GSD Course Bulletin - Spring 2012
01315: Un-War Architecture (STU 0131500)
Option Studio - 8 credits - Limited enrollment
Tuesday Wednesday 2:00 - 6:00
Krzysztof Wodiczko, Allen Sayegh
Since earliest times artists and designers have been major contributors to the Culture of War.
War propaganda commissions, design of s uniforms, armor, weapons, war camouflage, war monuments, war memorials, war shrines is a historical testimony to this fact.
In challenge to such "professional" heritage, this studio course will focus on mastering the power of artists, and designers in historically opposite "Un-War " direction - in interruptions and critical deconstructions of the workings of Culture of War and in pro-active work toward new Un-War Culture.
In time of continuing regional and civil wars, and continuing proliferation of nuclear weapons and a perspective of war as a global nuclear annihilation, it is imperative for artists and designers to continue and expand their engagement in peace building and un-war projects.
In search of specific design and artistic contribution to such larger ‘cultural disarmament’ and Un-War mission, this studio will focus on projects that can "disarm" the existing War Memorials, War Monuments and War Shrines and "re-arm" them for their new peace-building role.
Focus on existing, already built War Memorials is important because they are part of a key symbolic armament of Culture of War and Cult of War.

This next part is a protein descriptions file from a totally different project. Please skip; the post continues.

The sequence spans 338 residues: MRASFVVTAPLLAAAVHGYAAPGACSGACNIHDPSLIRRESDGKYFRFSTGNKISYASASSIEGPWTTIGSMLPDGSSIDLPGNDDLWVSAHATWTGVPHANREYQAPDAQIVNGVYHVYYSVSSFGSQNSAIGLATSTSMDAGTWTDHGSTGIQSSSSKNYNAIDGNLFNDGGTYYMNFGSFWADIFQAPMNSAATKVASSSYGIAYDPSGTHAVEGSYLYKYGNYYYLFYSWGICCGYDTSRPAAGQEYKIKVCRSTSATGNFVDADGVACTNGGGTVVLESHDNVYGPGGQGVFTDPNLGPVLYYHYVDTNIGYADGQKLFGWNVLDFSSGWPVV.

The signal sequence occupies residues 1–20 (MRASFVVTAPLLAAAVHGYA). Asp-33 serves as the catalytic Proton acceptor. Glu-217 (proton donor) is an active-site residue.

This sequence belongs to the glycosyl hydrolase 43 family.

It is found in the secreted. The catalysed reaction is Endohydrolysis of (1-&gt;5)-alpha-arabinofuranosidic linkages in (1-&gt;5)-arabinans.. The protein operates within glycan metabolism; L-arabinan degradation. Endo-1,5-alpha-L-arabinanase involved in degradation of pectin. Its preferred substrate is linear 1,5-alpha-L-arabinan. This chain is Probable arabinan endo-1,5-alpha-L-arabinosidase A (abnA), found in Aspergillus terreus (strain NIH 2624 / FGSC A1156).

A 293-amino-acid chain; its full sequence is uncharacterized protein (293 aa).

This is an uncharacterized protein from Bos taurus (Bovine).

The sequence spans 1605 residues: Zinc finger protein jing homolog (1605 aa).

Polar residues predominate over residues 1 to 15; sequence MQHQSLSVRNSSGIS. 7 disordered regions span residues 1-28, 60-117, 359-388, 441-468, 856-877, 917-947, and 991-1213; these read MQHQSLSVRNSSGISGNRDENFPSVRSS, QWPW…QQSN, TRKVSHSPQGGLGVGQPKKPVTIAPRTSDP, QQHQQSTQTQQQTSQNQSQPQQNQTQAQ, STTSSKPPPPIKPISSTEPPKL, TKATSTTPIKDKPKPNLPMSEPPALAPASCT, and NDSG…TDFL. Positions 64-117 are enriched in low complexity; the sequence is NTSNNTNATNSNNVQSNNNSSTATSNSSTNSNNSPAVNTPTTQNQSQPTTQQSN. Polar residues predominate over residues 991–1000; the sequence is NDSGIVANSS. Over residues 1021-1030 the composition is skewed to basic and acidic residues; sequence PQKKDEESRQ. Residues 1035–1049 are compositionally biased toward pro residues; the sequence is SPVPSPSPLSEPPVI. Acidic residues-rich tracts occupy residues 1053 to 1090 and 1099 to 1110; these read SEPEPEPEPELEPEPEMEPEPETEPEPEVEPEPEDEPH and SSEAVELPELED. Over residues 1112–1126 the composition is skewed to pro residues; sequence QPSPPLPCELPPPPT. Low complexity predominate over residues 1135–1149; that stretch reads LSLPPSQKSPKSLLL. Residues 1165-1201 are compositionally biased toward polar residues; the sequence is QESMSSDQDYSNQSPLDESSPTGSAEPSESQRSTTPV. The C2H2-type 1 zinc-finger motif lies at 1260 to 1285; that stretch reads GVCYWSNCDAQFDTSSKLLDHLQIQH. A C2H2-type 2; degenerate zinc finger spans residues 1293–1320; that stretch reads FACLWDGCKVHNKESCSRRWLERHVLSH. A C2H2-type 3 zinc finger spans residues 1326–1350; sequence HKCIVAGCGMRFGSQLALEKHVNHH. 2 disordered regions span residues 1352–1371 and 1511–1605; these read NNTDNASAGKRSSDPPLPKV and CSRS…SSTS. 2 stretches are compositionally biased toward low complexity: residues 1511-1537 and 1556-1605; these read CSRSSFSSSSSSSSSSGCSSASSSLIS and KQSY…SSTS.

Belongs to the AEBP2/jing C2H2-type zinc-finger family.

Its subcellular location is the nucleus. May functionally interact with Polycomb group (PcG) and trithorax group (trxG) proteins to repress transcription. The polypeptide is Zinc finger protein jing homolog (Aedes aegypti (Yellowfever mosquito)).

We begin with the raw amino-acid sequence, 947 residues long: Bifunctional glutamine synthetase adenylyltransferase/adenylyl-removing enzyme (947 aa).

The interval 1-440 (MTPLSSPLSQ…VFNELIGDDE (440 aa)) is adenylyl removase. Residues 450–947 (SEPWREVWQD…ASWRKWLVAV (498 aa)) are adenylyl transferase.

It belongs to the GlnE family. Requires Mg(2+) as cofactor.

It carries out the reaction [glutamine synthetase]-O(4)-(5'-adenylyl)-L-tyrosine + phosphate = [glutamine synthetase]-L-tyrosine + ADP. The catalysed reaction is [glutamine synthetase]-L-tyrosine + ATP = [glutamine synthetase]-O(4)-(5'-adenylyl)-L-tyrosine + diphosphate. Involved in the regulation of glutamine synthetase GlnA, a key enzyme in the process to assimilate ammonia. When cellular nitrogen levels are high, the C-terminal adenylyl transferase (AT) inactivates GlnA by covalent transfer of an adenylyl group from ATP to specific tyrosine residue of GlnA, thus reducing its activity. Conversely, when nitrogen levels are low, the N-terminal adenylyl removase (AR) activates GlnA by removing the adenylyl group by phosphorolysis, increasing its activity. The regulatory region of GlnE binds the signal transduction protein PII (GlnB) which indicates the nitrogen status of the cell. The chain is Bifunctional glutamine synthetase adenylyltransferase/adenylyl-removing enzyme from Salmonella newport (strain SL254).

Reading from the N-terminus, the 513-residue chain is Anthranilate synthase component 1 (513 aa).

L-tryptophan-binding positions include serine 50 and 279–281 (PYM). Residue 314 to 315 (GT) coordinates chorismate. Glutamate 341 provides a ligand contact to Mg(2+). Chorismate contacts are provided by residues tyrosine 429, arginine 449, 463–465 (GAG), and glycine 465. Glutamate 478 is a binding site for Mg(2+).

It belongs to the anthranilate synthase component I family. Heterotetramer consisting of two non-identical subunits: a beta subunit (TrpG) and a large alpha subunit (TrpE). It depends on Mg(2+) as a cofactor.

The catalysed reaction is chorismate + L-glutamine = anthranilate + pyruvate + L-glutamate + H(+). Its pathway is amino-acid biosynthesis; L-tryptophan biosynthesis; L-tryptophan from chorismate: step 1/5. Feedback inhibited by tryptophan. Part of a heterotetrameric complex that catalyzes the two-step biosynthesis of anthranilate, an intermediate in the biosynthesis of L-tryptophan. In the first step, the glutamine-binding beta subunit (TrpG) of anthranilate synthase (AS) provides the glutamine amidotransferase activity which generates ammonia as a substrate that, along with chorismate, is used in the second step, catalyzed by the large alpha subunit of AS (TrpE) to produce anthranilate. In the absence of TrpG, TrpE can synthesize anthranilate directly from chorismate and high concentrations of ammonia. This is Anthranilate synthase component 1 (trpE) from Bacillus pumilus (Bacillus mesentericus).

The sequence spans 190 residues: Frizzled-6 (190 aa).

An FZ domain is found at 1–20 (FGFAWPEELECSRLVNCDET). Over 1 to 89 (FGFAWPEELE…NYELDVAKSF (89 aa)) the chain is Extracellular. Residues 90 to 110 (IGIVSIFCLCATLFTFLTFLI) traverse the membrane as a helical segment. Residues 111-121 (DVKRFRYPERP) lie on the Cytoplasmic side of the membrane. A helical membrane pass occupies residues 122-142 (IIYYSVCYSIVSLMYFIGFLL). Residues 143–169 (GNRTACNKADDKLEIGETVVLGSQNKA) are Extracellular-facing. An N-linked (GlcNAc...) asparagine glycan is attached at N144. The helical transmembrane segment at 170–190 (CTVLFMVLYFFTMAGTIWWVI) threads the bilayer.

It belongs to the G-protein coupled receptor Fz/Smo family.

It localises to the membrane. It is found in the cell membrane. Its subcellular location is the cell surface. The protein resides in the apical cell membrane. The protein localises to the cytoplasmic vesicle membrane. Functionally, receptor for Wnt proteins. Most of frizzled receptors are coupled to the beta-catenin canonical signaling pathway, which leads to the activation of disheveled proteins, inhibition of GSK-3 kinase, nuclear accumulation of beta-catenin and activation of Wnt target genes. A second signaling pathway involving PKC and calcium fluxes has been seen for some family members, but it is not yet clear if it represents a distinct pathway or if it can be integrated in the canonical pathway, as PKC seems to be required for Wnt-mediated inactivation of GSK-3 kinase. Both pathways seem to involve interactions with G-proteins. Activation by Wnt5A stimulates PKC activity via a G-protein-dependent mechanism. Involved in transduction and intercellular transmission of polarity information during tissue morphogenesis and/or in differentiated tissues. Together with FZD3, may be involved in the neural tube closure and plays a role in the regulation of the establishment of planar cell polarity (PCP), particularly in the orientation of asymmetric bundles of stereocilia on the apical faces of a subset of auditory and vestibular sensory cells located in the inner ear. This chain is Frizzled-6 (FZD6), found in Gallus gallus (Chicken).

More specifically, the student projects may involve invention, development and practical experimentation with new especially designed, supplemental architectural structures to provide conditions for media installations, interactive displays, immersive environments as well as interventional, performative programs alternative commemorative events and projects: all superimposed, juxtaposed or in side-by-side relation with the iconic and textual narrative, architectural- sculptural symbolism, forms, programs and functions of the existing war Monuments Memorials and Shrines.
Work on projects will be supplemented by discussions, readings and student presentations reviews with guest critics and field trips.
The first half of semester will be devoted to study and design search and conceptual development of spatial and media, structures, interfaces, interactive responsive and display equipment and systems that can successfully engage, effect, transform the meaning of existing historic statues and monuments without physically touching engaging or altering them.
The second half of semester will be devoted to work on selected project(s) by students working in group(s) toward final presentation that will include a display of large scale models and/or full scale prototypes in public space.